FUKUSHIMA — Hundreds of residents in Fukushima Prefecture checked for radiation exposure after the nuclear accident there had levels exceeding what the government says is the safe annual limit
Residents exposed to high doses of radiation (Yomiuri, Dec.10)
A Fukushima prefectural government survey on residents’ external radiation exposure showed those in government-set evacuation zones were likely exposed to annualized radiation doses of up to 14 millisieverts, government sources said Friday.
This is the first statistical data indicating external radiation exposure among people living around the crippled Fukushima No. 1 nuclear power plant.
The prefectural government sent questionnaires to about 29,000 residents from Iitatemura, Namiemachi and the Yamakiya area in Kawamatamachi, which are designated as in either a no-entry zone or expanded evacuation zone, between late June and mid-July, ahead of those in other areas. The survey covered the four months after the crisis began.
The figure is based on analysis of questionnaires from 1,730 people who responded early. The prefectural Fukushima Medical University and the National Institute of Radiological Sciences analyzed the results of the survey.
About half of the surveyed residents from the three municipalities are believed to have been exposed to external radiation of at least the government-set annual limit of 1 millisievert, according to the sources.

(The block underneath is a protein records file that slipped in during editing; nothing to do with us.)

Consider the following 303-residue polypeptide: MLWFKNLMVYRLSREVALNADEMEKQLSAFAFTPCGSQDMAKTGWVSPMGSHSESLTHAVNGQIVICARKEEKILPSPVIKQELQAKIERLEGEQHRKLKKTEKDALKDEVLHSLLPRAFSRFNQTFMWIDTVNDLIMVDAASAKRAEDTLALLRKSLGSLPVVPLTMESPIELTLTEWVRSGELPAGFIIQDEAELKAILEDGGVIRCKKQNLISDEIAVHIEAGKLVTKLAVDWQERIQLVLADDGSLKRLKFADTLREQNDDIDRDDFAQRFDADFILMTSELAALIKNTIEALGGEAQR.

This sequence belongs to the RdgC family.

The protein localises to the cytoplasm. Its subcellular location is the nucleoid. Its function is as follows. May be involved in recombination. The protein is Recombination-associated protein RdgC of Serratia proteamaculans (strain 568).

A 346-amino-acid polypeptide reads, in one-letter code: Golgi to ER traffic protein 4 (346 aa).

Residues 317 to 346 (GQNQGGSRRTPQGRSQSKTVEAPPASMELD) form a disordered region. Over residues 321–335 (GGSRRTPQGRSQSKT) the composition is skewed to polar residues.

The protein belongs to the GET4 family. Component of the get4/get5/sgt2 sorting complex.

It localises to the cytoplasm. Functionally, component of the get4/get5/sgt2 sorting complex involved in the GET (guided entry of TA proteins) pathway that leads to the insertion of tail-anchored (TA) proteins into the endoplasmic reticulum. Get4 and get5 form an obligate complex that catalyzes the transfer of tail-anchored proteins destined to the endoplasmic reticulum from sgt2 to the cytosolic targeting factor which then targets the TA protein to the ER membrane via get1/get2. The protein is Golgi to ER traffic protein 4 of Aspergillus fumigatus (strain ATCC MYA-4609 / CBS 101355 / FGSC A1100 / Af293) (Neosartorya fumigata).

While the prefecture projected the annualized external radiation exposure would be up to 5 millisieverts for most residents, the figure was 10 millisieverts or higher for about 10 residents.
Among those examined, a Fukushima plant worker was estimated to have been exposed to a maximum annualized dose of 37 millisieverts, while the highest dose among non-plant workers was 14 millisieverts. The resident is suspected to have gone through a highly contaminated area at the time of evacuation, according to the sources.
The prefectural government has been conducting health surveys on those who lived in the prefecture when the crisis broke out at the plant.
The prefectural government plans to release the survey results by the end of December.
Meanwhile, the city government of Koriyama, also in the prefecture, announced Thursday four primary and middle school students’ cumulative radiation exposure exceeded 0.40 millisievert in the month from Oct. 5. The dose translates into an annualized dose of 4 millisieverts or more, city officials said.